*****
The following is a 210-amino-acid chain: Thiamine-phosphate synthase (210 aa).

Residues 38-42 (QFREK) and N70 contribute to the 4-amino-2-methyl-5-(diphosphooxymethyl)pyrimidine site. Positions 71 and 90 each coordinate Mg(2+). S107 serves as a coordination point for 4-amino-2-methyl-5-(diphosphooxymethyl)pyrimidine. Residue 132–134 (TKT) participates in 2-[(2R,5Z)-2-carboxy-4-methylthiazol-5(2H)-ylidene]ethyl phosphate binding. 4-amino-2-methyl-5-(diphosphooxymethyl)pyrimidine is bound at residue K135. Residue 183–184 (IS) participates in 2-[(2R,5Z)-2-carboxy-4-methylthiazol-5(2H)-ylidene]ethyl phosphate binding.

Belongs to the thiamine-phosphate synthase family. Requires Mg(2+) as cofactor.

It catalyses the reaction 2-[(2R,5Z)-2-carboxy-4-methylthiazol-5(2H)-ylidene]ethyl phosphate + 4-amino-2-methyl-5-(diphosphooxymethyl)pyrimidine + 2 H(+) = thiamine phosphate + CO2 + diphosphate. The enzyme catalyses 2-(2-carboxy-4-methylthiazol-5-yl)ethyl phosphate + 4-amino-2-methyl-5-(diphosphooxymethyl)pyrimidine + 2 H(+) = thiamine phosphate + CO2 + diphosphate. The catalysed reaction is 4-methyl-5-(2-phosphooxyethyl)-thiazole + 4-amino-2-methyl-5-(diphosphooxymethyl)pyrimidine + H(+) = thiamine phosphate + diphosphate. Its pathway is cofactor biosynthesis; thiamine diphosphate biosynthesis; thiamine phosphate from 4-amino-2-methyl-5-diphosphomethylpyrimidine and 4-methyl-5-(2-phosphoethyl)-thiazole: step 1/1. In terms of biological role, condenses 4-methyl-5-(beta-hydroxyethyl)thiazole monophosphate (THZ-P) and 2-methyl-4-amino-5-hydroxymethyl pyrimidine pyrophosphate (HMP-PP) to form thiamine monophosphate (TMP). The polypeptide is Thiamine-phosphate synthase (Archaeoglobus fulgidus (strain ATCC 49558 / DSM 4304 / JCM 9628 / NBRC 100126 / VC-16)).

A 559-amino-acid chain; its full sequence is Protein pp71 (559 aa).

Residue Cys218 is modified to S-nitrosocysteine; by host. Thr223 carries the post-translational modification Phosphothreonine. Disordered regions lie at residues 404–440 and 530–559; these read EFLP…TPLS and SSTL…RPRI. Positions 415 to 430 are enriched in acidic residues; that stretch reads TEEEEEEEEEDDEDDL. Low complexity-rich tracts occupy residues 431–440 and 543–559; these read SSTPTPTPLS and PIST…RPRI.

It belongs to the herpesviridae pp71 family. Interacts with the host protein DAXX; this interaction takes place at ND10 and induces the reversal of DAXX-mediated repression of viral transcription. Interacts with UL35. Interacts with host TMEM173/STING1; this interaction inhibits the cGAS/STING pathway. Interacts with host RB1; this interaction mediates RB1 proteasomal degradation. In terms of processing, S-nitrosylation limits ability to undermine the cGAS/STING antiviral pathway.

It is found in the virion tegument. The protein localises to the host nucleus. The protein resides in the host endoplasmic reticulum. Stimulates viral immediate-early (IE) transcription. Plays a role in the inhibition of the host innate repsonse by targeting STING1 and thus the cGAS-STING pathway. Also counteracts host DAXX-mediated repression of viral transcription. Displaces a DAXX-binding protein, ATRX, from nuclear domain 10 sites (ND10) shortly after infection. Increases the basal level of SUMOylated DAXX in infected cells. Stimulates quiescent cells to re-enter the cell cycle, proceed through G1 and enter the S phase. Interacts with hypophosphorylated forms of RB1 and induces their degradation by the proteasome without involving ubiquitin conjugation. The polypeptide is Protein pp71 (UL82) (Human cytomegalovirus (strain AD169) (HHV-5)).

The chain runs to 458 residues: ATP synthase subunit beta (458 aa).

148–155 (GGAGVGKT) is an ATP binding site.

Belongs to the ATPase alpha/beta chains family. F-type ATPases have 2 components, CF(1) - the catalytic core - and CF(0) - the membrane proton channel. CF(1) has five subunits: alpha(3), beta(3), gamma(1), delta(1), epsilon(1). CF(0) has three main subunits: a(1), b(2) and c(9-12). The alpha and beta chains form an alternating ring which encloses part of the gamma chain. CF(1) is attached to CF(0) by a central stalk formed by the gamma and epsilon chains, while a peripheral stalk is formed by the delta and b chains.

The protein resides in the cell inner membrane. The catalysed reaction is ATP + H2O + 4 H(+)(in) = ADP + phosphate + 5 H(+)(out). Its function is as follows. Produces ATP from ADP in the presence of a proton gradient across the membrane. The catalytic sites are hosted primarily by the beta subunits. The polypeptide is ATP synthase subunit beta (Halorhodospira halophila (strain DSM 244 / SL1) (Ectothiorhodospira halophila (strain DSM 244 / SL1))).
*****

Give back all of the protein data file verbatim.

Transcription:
The following is a 210-amino-acid chain: Thiamine-phosphate synthase (210 aa).

Residues 38-42 (QFREK) and N70 contribute to the 4-amino-2-methyl-5-(diphosphooxymethyl)pyrimidine site. Positions 71 and 90 each coordinate Mg(2+). S107 serves as a coordination point for 4-amino-2-methyl-5-(diphosphooxymethyl)pyrimidine. Residue 132–134 (TKT) participates in 2-[(2R,5Z)-2-carboxy-4-methylthiazol-5(2H)-ylidene]ethyl phosphate binding. 4-amino-2-methyl-5-(diphosphooxymethyl)pyrimidine is bound at residue K135. Residue 183–184 (IS) participates in 2-[(2R,5Z)-2-carboxy-4-methylthiazol-5(2H)-ylidene]ethyl phosphate binding.

Belongs to the thiamine-phosphate synthase family. Requires Mg(2+) as cofactor.

It catalyses the reaction 2-[(2R,5Z)-2-carboxy-4-methylthiazol-5(2H)-ylidene]ethyl phosphate + 4-amino-2-methyl-5-(diphosphooxymethyl)pyrimidine + 2 H(+) = thiamine phosphate + CO2 + diphosphate. The enzyme catalyses 2-(2-carboxy-4-methylthiazol-5-yl)ethyl phosphate + 4-amino-2-methyl-5-(diphosphooxymethyl)pyrimidine + 2 H(+) = thiamine phosphate + CO2 + diphosphate. The catalysed reaction is 4-methyl-5-(2-phosphooxyethyl)-thiazole + 4-amino-2-methyl-5-(diphosphooxymethyl)pyrimidine + H(+) = thiamine phosphate + diphosphate. Its pathway is cofactor biosynthesis; thiamine diphosphate biosynthesis; thiamine phosphate from 4-amino-2-methyl-5-diphosphomethylpyrimidine and 4-methyl-5-(2-phosphoethyl)-thiazole: step 1/1. In terms of biological role, condenses 4-methyl-5-(beta-hydroxyethyl)thiazole monophosphate (THZ-P) and 2-methyl-4-amino-5-hydroxymethyl pyrimidine pyrophosphate (HMP-PP) to form thiamine monophosphate (TMP). The polypeptide is Thiamine-phosphate synthase (Archaeoglobus fulgidus (strain ATCC 49558 / DSM 4304 / JCM 9628 / NBRC 100126 / VC-16)).

A 559-amino-acid chain; its full sequence is Protein pp71 (559 aa).

Residue Cys218 is modified to S-nitrosocysteine; by host. Thr223 carries the post-translational modification Phosphothreonine. Disordered regions lie at residues 404–440 and 530–559; these read EFLP…TPLS and SSTL…RPRI. Positions 415 to 430 are enriched in acidic residues; that stretch reads TEEEEEEEEEDDEDDL. Low complexity-rich tracts occupy residues 431–440 and 543–559; these read SSTPTPTPLS and PIST…RPRI.

It belongs to the herpesviridae pp71 family. Interacts with the host protein DAXX; this interaction takes place at ND10 and induces the reversal of DAXX-mediated repression of viral transcription. Interacts with UL35. Interacts with host TMEM173/STING1; this interaction inhibits the cGAS/STING pathway. Interacts with host RB1; this interaction mediates RB1 proteasomal degradation. In terms of processing, S-nitrosylation limits ability to undermine the cGAS/STING antiviral pathway.

It is found in the virion tegument. The protein localises to the host nucleus. The protein resides in the host endoplasmic reticulum. Stimulates viral immediate-early (IE) transcription. Plays a role in the inhibition of the host innate repsonse by targeting STING1 and thus the cGAS-STING pathway. Also counteracts host DAXX-mediated repression of viral transcription. Displaces a DAXX-binding protein, ATRX, from nuclear domain 10 sites (ND10) shortly after infection. Increases the basal level of SUMOylated DAXX in infected cells. Stimulates quiescent cells to re-enter the cell cycle, proceed through G1 and enter the S phase. Interacts with hypophosphorylated forms of RB1 and induces their degradation by the proteasome without involving ubiquitin conjugation. The polypeptide is Protein pp71 (UL82) (Human cytomegalovirus (strain AD169) (HHV-5)).

The chain runs to 458 residues: ATP synthase subunit beta (458 aa).

148–155 (GGAGVGKT) is an ATP binding site.

Belongs to the ATPase alpha/beta chains family. F-type ATPases have 2 components, CF(1) - the catalytic core - and CF(0) - the membrane proton channel. CF(1) has five subunits: alpha(3), beta(3), gamma(1), delta(1), epsilon(1). CF(0) has three main subunits: a(1), b(2) and c(9-12). The alpha and beta chains form an alternating ring which encloses part of the gamma chain. CF(1) is attached to CF(0) by a central stalk formed by the gamma and epsilon chains, while a peripheral stalk is formed by the delta and b chains.

The protein resides in the cell inner membrane. The catalysed reaction is ATP + H2O + 4 H(+)(in) = ADP + phosphate + 5 H(+)(out). Its function is as follows. Produces ATP from ADP in the presence of a proton gradient across the membrane. The catalytic sites are hosted primarily by the beta subunits. The polypeptide is ATP synthase subunit beta (Halorhodospira halophila (strain DSM 244 / SL1) (Ectothiorhodospira halophila (strain DSM 244 / SL1))).